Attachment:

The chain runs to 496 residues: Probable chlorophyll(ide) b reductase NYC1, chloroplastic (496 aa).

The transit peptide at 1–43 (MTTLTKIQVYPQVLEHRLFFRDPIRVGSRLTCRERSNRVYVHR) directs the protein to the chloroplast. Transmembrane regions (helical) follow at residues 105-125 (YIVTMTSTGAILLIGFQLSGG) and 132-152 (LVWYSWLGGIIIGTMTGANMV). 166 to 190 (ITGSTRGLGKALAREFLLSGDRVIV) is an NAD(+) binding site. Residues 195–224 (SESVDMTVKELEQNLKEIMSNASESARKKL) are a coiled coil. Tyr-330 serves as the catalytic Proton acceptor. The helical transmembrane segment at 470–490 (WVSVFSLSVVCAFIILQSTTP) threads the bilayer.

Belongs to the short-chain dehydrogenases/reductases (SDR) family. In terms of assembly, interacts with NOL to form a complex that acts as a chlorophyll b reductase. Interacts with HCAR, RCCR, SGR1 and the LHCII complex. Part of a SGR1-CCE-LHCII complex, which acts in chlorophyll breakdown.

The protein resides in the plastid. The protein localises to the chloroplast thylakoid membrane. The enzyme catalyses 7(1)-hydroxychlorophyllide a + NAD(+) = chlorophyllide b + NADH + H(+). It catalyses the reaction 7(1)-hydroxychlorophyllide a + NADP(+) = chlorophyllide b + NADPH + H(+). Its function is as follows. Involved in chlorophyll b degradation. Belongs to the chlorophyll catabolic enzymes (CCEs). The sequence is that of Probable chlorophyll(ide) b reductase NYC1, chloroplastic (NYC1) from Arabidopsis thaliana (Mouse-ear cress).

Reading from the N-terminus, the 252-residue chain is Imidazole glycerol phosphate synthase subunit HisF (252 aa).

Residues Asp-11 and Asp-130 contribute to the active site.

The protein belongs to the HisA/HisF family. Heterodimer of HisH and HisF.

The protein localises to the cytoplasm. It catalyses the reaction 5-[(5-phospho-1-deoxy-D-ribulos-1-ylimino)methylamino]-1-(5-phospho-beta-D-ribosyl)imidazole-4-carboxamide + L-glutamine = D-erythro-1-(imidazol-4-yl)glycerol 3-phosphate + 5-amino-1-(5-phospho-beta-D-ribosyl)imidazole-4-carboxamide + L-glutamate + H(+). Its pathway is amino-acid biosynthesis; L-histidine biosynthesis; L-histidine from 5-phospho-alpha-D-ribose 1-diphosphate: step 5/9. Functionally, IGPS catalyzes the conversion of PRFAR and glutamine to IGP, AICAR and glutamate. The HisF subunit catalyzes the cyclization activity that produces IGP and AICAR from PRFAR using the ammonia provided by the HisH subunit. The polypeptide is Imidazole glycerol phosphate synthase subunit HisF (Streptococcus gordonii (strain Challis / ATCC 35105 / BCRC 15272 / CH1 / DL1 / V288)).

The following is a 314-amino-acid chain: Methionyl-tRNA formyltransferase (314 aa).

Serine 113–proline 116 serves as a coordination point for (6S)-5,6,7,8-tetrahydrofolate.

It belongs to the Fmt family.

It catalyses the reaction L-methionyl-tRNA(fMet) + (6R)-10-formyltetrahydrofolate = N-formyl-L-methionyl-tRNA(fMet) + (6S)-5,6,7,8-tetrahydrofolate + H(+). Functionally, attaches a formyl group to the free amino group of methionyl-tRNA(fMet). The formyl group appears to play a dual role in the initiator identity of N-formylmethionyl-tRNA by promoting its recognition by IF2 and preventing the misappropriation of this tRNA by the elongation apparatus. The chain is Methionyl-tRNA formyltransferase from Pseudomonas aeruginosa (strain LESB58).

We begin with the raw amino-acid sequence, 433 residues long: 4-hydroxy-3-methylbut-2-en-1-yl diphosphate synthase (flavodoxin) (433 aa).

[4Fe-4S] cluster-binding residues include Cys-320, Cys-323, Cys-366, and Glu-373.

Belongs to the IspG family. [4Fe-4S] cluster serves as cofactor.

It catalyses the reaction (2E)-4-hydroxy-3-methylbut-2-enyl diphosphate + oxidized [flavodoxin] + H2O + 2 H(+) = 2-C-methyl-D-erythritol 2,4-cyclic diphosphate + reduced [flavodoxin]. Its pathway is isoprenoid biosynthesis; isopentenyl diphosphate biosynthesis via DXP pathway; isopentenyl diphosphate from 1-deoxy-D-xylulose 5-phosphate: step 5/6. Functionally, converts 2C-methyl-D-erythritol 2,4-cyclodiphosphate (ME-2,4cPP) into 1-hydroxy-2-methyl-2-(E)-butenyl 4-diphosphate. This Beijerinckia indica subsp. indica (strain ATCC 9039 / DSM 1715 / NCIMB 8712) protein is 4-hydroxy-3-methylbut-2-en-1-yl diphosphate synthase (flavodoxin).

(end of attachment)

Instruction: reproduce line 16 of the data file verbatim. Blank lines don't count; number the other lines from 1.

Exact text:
It catalyses the reaction (2E)-4-hydroxy-3-methylbut-2-enyl diphosphate + oxidized [flavodoxin] + H2O + 2 H(+) = 2-C-methyl-D-erythritol 2,4-cyclic diphosphate + reduced [flavodoxin]. Its pathway is isoprenoid biosynthesis; isopentenyl diphosphate biosynthesis via DXP pathway; isopentenyl diphosphate from 1-deoxy-D-xylulose 5-phosphate: step 5/6. Functionally, converts 2C-methyl-D-erythritol 2,4-cyclodiphosphate (ME-2,4cPP) into 1-hydroxy-2-methyl-2-(E)-butenyl 4-diphosphate. This Beijerinckia indica subsp. indica (strain ATCC 9039 / DSM 1715 / NCIMB 8712) protein is 4-hydroxy-3-methylbut-2-en-1-yl diphosphate synthase (flavodoxin).